Court Dismisses Case Against Yahoo From Woman Upset How She Appeared In Results
from the not-yahoo's-liability dept
Earlier this week, the court dismissed the lawsuit against Yahoo and denied Stayart's request to refile. The court had trouble with the idea that this was a trademark claim, noting that just because she does not like how her name is shown, it does not create a trademark violation. There are two major problems: (1) she doesn't appear to be using her name in commerce in this particular field and (2) there is little to no likelihood of confusion. From the ruling:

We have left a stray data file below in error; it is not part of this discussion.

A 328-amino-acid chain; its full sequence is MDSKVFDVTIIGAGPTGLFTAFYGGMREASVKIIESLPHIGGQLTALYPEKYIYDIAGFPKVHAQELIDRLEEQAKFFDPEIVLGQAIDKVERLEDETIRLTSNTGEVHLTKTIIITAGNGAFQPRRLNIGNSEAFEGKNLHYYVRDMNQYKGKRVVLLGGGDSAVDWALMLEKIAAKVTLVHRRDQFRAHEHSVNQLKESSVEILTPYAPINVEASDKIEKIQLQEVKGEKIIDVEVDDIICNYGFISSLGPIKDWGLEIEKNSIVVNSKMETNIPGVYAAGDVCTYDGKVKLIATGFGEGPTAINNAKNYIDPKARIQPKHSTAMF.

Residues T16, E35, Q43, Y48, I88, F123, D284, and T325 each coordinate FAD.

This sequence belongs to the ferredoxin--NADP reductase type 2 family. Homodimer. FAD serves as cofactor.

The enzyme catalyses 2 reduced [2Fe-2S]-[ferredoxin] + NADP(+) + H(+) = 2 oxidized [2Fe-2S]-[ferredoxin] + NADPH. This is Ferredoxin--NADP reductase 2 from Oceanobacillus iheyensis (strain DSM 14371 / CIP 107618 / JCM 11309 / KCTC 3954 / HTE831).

Similarly, Stayart is not engaged in the commercial marketing of her identity, and she does not allege an intent to commercialize. Stayart alleges that her name has commercial value, but it is clear that Stayart's complaint arises from the distasteful association of her name with pornographic images, advertisements for sexual dysfunction drugs, and a sexually-oriented dating service..... Stayart cannot satisfy this requirement [likelihood of confusion] as a matter of law because her complaint explicitly disavows any association with pornographic materials, sexual dysfunction drugs, or sexually-oriented dating services (i.e., Various' website AdultFriendFinder.com). As noted above, Stayart alleges that "in no way has [she] ever engaged in a promiscuous lifestyle, or other overt sexual activities, which she and a large portion of her community and social circle consider perverse and abhorrent." Complaint, ¶ 20. This allegation contravenes the likelihood of confusion, and Stayart pleaded herself out of court on her Lanham Act claim. No one who accessed these links could reasonably conclude that Bev Stayart endorsed the products at issue.From this, it would certainly appear that the court is not at all persuaded that you can bring a trademark infringement lawsuit against a search engine based on how your name appears.